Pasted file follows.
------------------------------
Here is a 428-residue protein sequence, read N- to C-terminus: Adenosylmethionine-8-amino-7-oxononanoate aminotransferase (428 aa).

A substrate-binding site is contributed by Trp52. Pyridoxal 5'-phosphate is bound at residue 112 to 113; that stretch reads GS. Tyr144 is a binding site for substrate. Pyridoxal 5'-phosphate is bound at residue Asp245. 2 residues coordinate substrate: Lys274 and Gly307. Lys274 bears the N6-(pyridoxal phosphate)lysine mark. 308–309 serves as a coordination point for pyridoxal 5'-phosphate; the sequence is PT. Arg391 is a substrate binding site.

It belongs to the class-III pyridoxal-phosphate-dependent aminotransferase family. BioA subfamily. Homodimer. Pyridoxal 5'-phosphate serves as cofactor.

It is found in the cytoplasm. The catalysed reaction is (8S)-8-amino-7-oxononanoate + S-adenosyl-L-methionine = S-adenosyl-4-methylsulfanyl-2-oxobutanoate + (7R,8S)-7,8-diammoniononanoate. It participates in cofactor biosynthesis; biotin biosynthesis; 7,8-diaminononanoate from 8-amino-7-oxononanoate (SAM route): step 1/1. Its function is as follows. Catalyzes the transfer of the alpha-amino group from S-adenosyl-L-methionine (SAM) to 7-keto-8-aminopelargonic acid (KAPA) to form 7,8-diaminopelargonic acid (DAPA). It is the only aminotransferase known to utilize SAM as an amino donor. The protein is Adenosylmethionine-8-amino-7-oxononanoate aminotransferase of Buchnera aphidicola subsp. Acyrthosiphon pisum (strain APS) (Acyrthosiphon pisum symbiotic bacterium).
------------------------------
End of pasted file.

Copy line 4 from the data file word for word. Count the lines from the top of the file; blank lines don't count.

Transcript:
It is found in the cytoplasm. The catalysed reaction is (8S)-8-amino-7-oxononanoate + S-adenosyl-L-methionine = S-adenosyl-4-methylsulfanyl-2-oxobutanoate + (7R,8S)-7,8-diammoniononanoate. It participates in cofactor biosynthesis; biotin biosynthesis; 7,8-diaminononanoate from 8-amino-7-oxononanoate (SAM route): step 1/1. Its function is as follows. Catalyzes the transfer of the alpha-amino group from S-adenosyl-L-methionine (SAM) to 7-keto-8-aminopelargonic acid (KAPA) to form 7,8-diaminopelargonic acid (DAPA). It is the only aminotransferase known to utilize SAM as an amino donor. The protein is Adenosylmethionine-8-amino-7-oxononanoate aminotransferase of Buchnera aphidicola subsp. Acyrthosiphon pisum (strain APS) (Acyrthosiphon pisum symbiotic bacterium).